[time-nuts] NIST Optical lattice clocks

Mark C. Stephens marks at non-stop.com.au
Thu May 30 05:13:23 EDT 2013

Just remember a lot of the Ytterbium comes from Australia, Jay ;)

According to Wikipedia, The optical clock based on it is exact to 17 digits after the decimal point!
I hope that doesn't mean it is time to trade my HP 5370B in shortly...
How do they measure down to these resolutions?

I thought they are already able to capture an atom in its own well?

Anyway, Hopefully the 'proof of concept' is there and start producing these really accurate clocks.
And stop the position wander on the GPS L1 satellites, that would be good..


My son just told me a good one: Who made a plane that cannot fly? The Wrong brothers..

-----Original Message-----
From: time-nuts-bounces at febo.com [mailto:time-nuts-bounces at febo.com] On Behalf Of Jonatan Walck
Sent: Thursday, 30 May 2013 6:17 PM
To: Discussion of precise time and frequency measurement
Subject: [time-nuts] NIST Optical lattice clocks

Theory behind Ytterbium-based optical lattice clocks have been mentioned on this list before[1] but these results were new so I thought I'd share them.

NIST released a paper[2] (link to PDF[3] on the right side on arxiv) a week ago on results from two optical lattice clocks[4] with impressive results. Even by time-nuts standards.;)

"A measurement comparing these systems demonstrates an unprecedented atomic clock instability of 1.6 × 10−18 after only 7 hours of averaging."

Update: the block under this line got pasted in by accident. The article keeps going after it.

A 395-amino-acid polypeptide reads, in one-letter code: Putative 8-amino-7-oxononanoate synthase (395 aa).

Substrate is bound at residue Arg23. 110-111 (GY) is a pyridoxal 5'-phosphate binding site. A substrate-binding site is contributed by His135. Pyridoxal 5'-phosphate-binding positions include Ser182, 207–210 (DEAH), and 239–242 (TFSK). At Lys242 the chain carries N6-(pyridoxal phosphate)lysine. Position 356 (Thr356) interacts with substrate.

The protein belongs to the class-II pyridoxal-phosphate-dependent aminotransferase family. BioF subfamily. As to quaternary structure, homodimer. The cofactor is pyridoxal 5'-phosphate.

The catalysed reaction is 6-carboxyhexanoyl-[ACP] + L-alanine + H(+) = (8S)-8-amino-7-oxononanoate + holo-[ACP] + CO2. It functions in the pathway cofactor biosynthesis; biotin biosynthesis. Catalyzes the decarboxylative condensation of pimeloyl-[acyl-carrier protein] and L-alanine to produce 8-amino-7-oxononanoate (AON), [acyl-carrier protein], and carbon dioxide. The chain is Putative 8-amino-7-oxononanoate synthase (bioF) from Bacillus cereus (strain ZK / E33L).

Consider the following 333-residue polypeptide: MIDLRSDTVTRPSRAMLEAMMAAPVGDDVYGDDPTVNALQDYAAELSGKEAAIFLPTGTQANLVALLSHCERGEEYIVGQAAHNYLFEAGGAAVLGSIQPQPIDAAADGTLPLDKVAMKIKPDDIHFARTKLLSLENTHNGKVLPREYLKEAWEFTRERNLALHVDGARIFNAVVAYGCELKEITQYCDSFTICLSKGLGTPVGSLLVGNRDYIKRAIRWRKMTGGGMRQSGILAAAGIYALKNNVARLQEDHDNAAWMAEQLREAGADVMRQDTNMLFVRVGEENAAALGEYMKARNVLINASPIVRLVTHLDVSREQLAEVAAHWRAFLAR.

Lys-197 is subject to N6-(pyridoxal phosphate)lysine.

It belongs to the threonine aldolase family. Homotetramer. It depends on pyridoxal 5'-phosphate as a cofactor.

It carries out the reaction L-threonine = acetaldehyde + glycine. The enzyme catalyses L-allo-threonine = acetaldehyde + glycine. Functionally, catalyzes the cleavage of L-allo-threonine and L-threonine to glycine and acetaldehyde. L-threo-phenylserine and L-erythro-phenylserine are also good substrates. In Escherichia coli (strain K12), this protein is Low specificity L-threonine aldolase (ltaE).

The ADEV plot of one of these can be found on p. 14. Instead of posting more spoilers I'll let you all read the paper in all its glory amongst yourselves.

No mentions of when standards like these could start reporting to BIPM and contribute to TAI but I guess that's some way off. As someone mentioned to me regarding new atomic standards (at that time atomic
fountains) and mean time between failure: "Comes with physisist attached." Now that I think of it that might've been from slides presented by Ludlow himself.:)

// jwalck

[1] "[time-nuts] OT: The tick-tock of the optical clock ...."
[1] " An atomic clock with $10^{-18}$ instability"
[2] http://arxiv.org/pdf/1305.5869v1
[3] "Physicists Unveil World’s Most Precise Clock (And a Twin to Compare It Against)"
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